The HTC Exodus 1 phone, introduced at the Consensus conference in May, is now available for pre-order on early access. Primarily aimed at the development community, the scheme only allows payment for the blockchain-enabled model using bitcoin or ethereum.
Blockchain + Phone = ?
So what exactly is a blockchain-enabled mobile device? Well, according to HTC:
Our vision is to expand the blockchain ecosystem by creating the world’s first phone dedicated to decentralized applications and security. With the release of the HTC Exodus we can now make this a reality.
Which is all very well, but doesn’t actually explain very much. Does this dedication to decentralized applications mean that centralized apps refuse to run? Can’t imagine that being a big selling point.
In fact, the phone has a secure-enclave which is inaccessible through the normal Android operating system. This can store cryptocurrency keys and allows the Exodus 1 to incorporate an integral hardware wallet called Zion, which can hold bitcoin (BTC) 00, litecoin and ethereum, amongst others.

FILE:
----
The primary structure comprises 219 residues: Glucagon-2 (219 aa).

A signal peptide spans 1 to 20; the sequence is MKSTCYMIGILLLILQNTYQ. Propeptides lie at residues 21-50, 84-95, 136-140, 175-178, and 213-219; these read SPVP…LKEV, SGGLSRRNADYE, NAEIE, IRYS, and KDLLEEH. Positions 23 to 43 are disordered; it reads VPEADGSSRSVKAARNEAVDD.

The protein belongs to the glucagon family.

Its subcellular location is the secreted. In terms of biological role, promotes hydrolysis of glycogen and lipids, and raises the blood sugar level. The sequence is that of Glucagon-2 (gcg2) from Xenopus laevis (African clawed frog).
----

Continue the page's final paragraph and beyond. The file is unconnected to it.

Is That It?
HTC’s decentralized chief officer, Phil Chen, says that integrating blockchain technology into the phone enhances the privacy of a user’s assets. He claims that in the future, it will protect a customer’s data and identity — although he doesn’t mention how.
After railing against big tech companies owning so much of our data, Chen told CNBC that:
[…] the reason why you do a blockchain phone is […] for everybody just to own their own keys. Everything starts there. When you start owning your own keys, then you can start owning your own digital identity, then you can start to own data.
He’s not exactly very convincing, is he? And what on earth is a “decentralized chief officer?” Does he co-exist in several locations, or is he perhaps an AI?
Or maybe a marketing ploy?
HTC has been struggling to sell handsets against competitors, so have shifted strategy. It looks like the new plan is to throw as many crypto buzz-words at their device and team as possible.
Sure, putting a hardware wallet into a phone may turn out to be a great idea. It worked with cameras… and music players… and web browsers. Or it might turn out to be a terrible idea. Do you really want to pay a premium for the privilege of finding out?
Pre-order prices are 0.15 bitcoin or 4.78 ether, which is just a shade under $1000. At that price it’s competing squarely in the premium smartphone bracket so, as would be expected, the phone’s other features are all pretty top-end.
The Exodus 1 is expected to ship in December. It isn’t clear whether buyers will be able to use fiat currency to purchase it after this point.
What are your thoughts on the new HTC Exodus 1 phone? let us know in the comments below!
Images and media courtesy of CNBC, Shutterstock, YouTube (HTC EXODUS).
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